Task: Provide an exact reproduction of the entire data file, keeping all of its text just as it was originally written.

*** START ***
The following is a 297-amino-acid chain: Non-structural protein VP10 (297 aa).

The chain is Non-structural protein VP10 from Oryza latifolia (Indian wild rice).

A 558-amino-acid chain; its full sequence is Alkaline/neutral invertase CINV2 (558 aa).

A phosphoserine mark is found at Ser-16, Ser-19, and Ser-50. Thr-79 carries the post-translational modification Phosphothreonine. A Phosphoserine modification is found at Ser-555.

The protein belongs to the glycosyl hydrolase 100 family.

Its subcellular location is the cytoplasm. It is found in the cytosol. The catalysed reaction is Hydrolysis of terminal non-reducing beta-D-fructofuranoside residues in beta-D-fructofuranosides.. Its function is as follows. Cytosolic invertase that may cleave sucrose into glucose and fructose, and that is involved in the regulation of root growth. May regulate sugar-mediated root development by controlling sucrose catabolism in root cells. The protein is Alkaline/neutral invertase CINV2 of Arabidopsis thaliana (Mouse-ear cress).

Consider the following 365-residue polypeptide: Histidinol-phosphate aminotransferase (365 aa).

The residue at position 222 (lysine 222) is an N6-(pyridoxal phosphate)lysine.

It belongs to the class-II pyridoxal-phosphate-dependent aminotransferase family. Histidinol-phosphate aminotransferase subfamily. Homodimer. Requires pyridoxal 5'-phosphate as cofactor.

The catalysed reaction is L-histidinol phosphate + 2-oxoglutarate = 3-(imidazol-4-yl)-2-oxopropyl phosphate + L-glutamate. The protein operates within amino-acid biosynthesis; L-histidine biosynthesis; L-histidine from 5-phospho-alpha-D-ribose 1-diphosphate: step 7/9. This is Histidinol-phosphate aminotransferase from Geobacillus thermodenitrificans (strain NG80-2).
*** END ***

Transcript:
The following is a 297-amino-acid chain: Non-structural protein VP10 (297 aa).

The chain is Non-structural protein VP10 from Oryza latifolia (Indian wild rice).

A 558-amino-acid chain; its full sequence is Alkaline/neutral invertase CINV2 (558 aa).

A phosphoserine mark is found at Ser-16, Ser-19, and Ser-50. Thr-79 carries the post-translational modification Phosphothreonine. A Phosphoserine modification is found at Ser-555.

The protein belongs to the glycosyl hydrolase 100 family.

Its subcellular location is the cytoplasm. It is found in the cytosol. The catalysed reaction is Hydrolysis of terminal non-reducing beta-D-fructofuranoside residues in beta-D-fructofuranosides.. Its function is as follows. Cytosolic invertase that may cleave sucrose into glucose and fructose, and that is involved in the regulation of root growth. May regulate sugar-mediated root development by controlling sucrose catabolism in root cells. The protein is Alkaline/neutral invertase CINV2 of Arabidopsis thaliana (Mouse-ear cress).

Consider the following 365-residue polypeptide: Histidinol-phosphate aminotransferase (365 aa).

The residue at position 222 (lysine 222) is an N6-(pyridoxal phosphate)lysine.

It belongs to the class-II pyridoxal-phosphate-dependent aminotransferase family. Histidinol-phosphate aminotransferase subfamily. Homodimer. Requires pyridoxal 5'-phosphate as cofactor.

The catalysed reaction is L-histidinol phosphate + 2-oxoglutarate = 3-(imidazol-4-yl)-2-oxopropyl phosphate + L-glutamate. The protein operates within amino-acid biosynthesis; L-histidine biosynthesis; L-histidine from 5-phospho-alpha-D-ribose 1-diphosphate: step 7/9. This is Histidinol-phosphate aminotransferase from Geobacillus thermodenitrificans (strain NG80-2).